There were questions personal and political, silly and serious, but former President Jimmy Carter answered them all with a smile during the 38th Carter Town Hall at Emory University Wednesday.
A packed gymnasium delivered a rousing rendition of “Happy Birthday” to the nearly 95-year-old humanitarian and university professor, who quipped that it only took him writing 33 books to finally get tenure.
The Carter Town Hall gives first-year students and other members of the Emory community the opportunity to interact with the 39th president by submitting questions on paper and online on a variety of topics.
The first question sought to understand a book that changed his life. Carter, a lifelong Baptist, said that he and his wife Rosalynn read the Bible together every night, and that he recently has been binging novels by Patrick O’Brian about the British Navy while recovering from a broken hip.
“I read voluminously; I have a pretty good library at home,” he said. “I’m a very avid reader of all kinds… obviously the Bible and Patrick O’Brian, that’s a pretty wide range.”
For many in attendance, the opportunity to see and hear Carter up close was surreal.
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Dalya Samarah, a master’s in public health student, said she ran to campus from her apartment to claim the last ticket her program director had for interested students.
“Today, I listened to a podcast about Jimmy Carter before coming, just so I had more of an idea than what I learned in high school social studies class,” the Georgia native said, adding that she loved his peaceful take on things. “Honestly, there's no words to describe it.”
Tony Mufarreh is a graduate student studying epidemiology. He came to Emory and Atlanta because of resources like the Centers for Disease Control and Prevention to the Carter Center, and called the chance to attend the town hall a “dream come true.”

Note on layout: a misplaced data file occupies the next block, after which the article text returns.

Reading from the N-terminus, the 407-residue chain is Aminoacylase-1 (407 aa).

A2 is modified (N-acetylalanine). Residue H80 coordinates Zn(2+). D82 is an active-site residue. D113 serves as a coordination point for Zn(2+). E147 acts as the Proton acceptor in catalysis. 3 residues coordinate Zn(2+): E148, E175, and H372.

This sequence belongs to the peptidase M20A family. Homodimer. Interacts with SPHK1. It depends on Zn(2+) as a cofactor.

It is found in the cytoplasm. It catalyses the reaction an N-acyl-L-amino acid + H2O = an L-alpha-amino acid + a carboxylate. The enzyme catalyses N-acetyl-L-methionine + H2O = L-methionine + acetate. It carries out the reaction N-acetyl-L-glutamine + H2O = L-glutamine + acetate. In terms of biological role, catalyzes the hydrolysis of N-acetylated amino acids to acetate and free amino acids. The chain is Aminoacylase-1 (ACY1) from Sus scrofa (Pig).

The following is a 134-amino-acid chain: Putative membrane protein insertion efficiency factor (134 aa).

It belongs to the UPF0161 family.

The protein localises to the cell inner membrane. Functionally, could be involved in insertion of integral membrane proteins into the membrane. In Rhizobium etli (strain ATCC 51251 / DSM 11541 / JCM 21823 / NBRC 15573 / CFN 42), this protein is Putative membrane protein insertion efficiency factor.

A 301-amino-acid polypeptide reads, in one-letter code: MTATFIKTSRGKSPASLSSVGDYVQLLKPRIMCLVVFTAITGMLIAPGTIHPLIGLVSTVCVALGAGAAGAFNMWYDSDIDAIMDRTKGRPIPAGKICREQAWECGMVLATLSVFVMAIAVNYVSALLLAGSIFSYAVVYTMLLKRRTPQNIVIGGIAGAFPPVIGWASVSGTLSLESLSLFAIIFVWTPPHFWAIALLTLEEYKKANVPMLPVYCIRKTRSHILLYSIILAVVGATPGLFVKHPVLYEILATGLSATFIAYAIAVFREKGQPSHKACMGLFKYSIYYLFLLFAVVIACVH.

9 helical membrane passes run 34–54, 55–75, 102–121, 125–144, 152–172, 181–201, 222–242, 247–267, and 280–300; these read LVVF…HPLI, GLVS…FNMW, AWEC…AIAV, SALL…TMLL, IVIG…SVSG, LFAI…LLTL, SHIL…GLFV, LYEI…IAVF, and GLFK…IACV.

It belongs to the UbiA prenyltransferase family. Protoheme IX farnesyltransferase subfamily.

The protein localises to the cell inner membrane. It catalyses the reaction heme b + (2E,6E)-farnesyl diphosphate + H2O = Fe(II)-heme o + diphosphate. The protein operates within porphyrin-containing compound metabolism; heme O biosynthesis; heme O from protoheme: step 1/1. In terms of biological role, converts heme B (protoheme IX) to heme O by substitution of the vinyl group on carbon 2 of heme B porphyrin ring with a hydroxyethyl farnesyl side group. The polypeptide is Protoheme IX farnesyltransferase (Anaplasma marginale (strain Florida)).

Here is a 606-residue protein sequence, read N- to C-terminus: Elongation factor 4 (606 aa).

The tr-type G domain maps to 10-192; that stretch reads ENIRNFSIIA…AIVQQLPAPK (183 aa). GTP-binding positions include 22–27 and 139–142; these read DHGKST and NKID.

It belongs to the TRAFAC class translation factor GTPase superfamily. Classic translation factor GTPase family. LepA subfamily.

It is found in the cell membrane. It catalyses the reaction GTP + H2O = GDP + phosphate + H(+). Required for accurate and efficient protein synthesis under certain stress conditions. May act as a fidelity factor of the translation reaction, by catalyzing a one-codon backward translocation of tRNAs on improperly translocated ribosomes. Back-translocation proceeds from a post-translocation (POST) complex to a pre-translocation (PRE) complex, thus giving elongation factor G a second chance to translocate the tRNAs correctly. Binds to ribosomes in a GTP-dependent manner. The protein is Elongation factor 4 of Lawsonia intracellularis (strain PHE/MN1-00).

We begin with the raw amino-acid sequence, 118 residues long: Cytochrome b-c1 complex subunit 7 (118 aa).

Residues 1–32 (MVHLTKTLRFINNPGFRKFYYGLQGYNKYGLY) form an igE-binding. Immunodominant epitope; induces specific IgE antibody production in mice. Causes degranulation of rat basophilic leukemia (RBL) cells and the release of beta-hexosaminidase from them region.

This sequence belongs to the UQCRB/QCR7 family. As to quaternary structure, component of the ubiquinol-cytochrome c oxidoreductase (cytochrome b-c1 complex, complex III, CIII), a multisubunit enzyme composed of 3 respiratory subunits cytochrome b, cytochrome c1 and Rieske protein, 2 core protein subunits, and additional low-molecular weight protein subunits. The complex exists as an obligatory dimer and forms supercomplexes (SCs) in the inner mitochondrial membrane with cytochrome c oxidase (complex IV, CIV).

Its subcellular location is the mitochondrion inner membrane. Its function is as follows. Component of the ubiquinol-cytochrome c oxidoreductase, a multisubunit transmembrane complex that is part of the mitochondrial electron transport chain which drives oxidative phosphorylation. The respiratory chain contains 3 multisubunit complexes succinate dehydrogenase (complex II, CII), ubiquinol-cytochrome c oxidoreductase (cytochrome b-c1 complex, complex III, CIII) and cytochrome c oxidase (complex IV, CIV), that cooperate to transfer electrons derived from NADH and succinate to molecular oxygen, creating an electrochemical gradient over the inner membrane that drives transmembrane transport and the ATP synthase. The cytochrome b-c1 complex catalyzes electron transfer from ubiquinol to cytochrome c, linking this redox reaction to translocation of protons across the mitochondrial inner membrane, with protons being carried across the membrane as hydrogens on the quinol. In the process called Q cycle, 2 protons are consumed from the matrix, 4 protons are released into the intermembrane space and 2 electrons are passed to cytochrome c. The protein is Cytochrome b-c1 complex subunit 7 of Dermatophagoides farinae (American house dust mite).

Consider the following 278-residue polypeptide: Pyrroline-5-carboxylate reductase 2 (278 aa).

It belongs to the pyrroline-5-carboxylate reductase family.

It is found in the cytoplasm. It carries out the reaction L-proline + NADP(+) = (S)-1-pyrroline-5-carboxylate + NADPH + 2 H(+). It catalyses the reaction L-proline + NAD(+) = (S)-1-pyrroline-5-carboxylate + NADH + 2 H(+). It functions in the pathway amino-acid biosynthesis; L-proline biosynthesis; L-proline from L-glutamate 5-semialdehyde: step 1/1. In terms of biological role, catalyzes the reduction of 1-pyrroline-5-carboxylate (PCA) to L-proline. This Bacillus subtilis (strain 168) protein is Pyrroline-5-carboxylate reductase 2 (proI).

“One of the things that makes [Carter] a public health icon is his outreach and all the influence that he has,” Mufarreh said. “So the fact that he’s connected with Emory and founded the Carter Center is really inspiring.”
One day before his Emory appearance, Carter made headlines wading in to the 2020 presidential election, of sorts. He said during his annual report at the Carter Center that Carter didn’t believe he could serve as president at 80.
Former Vice President Joe Biden is 76 and Sen. Bernie Sanders (I-Vt.) is 78.
At the town hall, Carter continued his political perspectives responding to a question asking how the U.S. could increase its female representation in politics. He began by noting that things have improved tremendously since his time in the White House.
“We’ve had an increase in senators and congresswomen, and we also as you know have a number of highly qualified women running for President of the United States,” he said to cheers. “I think that we have a good chance this next year of electing a woman president.”
Carter added that he hasn’t yet made up his mind about an endorsement in the expansive Democratic primary field, but has previously indicated candidates should not go too far to the left and alienate potential voters who are needed to defeat President Donald Trump.
Not every inquisition touched on the news of the day. A 6-year-old asked Carter’s favorite African animal (an elephant), and a first-year student wanted to know how he motivates himself (listens to his wife, and tries to do what’s best for others).
When asked about polarization in the country, Carter said that gerrymandering of legislative districts and the increasingly exorbitant amount of money and spending that goes into campaigns.
“That has meant that America has changed from a democracy to an oligarchy,” he said. “So wealth determines, basically, who is elected and who is not elected.”
The final question of many Carter Town Halls hearkened back to the Plains resident’s history as a peanut farmer. A questioner from Instagram wanted to know Carter’s take on almond butter.
Grinning, he said “I never have tasted it, and I don’t intend to.”
The Carters only have peanut butter in their house.